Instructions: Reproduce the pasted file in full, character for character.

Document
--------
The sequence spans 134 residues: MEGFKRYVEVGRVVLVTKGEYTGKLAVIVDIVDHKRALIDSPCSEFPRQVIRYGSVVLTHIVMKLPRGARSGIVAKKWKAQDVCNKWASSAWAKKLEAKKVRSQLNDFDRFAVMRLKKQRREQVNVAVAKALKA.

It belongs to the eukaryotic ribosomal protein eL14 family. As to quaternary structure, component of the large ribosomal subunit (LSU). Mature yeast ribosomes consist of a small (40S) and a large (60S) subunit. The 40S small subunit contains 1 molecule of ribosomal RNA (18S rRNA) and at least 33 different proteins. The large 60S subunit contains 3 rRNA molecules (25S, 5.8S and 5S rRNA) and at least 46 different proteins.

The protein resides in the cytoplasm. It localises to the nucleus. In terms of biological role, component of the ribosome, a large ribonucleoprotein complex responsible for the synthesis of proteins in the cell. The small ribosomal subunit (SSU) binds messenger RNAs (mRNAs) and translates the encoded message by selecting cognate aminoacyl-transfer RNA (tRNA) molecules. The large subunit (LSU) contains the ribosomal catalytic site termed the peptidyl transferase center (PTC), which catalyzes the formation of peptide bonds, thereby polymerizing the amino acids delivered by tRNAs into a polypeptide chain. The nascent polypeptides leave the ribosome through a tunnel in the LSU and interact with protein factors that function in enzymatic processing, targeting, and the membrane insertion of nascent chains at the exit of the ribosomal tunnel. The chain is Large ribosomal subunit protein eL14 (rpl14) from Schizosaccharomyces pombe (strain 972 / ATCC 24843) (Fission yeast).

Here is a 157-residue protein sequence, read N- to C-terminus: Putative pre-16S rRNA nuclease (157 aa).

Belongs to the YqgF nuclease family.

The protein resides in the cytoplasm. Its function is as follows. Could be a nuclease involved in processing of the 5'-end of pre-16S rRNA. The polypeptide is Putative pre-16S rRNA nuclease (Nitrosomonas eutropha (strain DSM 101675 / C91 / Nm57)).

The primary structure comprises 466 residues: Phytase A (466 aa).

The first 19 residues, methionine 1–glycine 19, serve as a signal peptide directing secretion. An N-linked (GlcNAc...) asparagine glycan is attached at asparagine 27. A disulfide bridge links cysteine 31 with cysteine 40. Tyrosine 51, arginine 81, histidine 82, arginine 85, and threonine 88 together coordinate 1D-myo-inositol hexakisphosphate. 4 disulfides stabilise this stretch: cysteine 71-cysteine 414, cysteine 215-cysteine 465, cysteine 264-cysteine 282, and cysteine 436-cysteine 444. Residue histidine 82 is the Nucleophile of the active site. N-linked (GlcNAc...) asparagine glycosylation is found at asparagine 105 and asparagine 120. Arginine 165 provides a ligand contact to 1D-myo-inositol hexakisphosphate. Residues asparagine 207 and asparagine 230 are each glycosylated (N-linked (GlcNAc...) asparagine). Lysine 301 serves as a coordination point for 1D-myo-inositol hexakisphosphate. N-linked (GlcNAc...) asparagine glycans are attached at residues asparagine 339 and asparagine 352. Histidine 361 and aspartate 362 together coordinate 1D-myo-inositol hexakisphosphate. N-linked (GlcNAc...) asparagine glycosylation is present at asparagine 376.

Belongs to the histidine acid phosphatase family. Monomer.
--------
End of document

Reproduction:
The sequence spans 134 residues: MEGFKRYVEVGRVVLVTKGEYTGKLAVIVDIVDHKRALIDSPCSEFPRQVIRYGSVVLTHIVMKLPRGARSGIVAKKWKAQDVCNKWASSAWAKKLEAKKVRSQLNDFDRFAVMRLKKQRREQVNVAVAKALKA.

It belongs to the eukaryotic ribosomal protein eL14 family. As to quaternary structure, component of the large ribosomal subunit (LSU). Mature yeast ribosomes consist of a small (40S) and a large (60S) subunit. The 40S small subunit contains 1 molecule of ribosomal RNA (18S rRNA) and at least 33 different proteins. The large 60S subunit contains 3 rRNA molecules (25S, 5.8S and 5S rRNA) and at least 46 different proteins.

The protein resides in the cytoplasm. It localises to the nucleus. In terms of biological role, component of the ribosome, a large ribonucleoprotein complex responsible for the synthesis of proteins in the cell. The small ribosomal subunit (SSU) binds messenger RNAs (mRNAs) and translates the encoded message by selecting cognate aminoacyl-transfer RNA (tRNA) molecules. The large subunit (LSU) contains the ribosomal catalytic site termed the peptidyl transferase center (PTC), which catalyzes the formation of peptide bonds, thereby polymerizing the amino acids delivered by tRNAs into a polypeptide chain. The nascent polypeptides leave the ribosome through a tunnel in the LSU and interact with protein factors that function in enzymatic processing, targeting, and the membrane insertion of nascent chains at the exit of the ribosomal tunnel. The chain is Large ribosomal subunit protein eL14 (rpl14) from Schizosaccharomyces pombe (strain 972 / ATCC 24843) (Fission yeast).

Here is a 157-residue protein sequence, read N- to C-terminus: Putative pre-16S rRNA nuclease (157 aa).

Belongs to the YqgF nuclease family.

The protein resides in the cytoplasm. Its function is as follows. Could be a nuclease involved in processing of the 5'-end of pre-16S rRNA. The polypeptide is Putative pre-16S rRNA nuclease (Nitrosomonas eutropha (strain DSM 101675 / C91 / Nm57)).

The primary structure comprises 466 residues: Phytase A (466 aa).

The first 19 residues, methionine 1–glycine 19, serve as a signal peptide directing secretion. An N-linked (GlcNAc...) asparagine glycan is attached at asparagine 27. A disulfide bridge links cysteine 31 with cysteine 40. Tyrosine 51, arginine 81, histidine 82, arginine 85, and threonine 88 together coordinate 1D-myo-inositol hexakisphosphate. 4 disulfides stabilise this stretch: cysteine 71-cysteine 414, cysteine 215-cysteine 465, cysteine 264-cysteine 282, and cysteine 436-cysteine 444. Residue histidine 82 is the Nucleophile of the active site. N-linked (GlcNAc...) asparagine glycosylation is found at asparagine 105 and asparagine 120. Arginine 165 provides a ligand contact to 1D-myo-inositol hexakisphosphate. Residues asparagine 207 and asparagine 230 are each glycosylated (N-linked (GlcNAc...) asparagine). Lysine 301 serves as a coordination point for 1D-myo-inositol hexakisphosphate. N-linked (GlcNAc...) asparagine glycans are attached at residues asparagine 339 and asparagine 352. Histidine 361 and aspartate 362 together coordinate 1D-myo-inositol hexakisphosphate. N-linked (GlcNAc...) asparagine glycosylation is present at asparagine 376.

Belongs to the histidine acid phosphatase family. Monomer.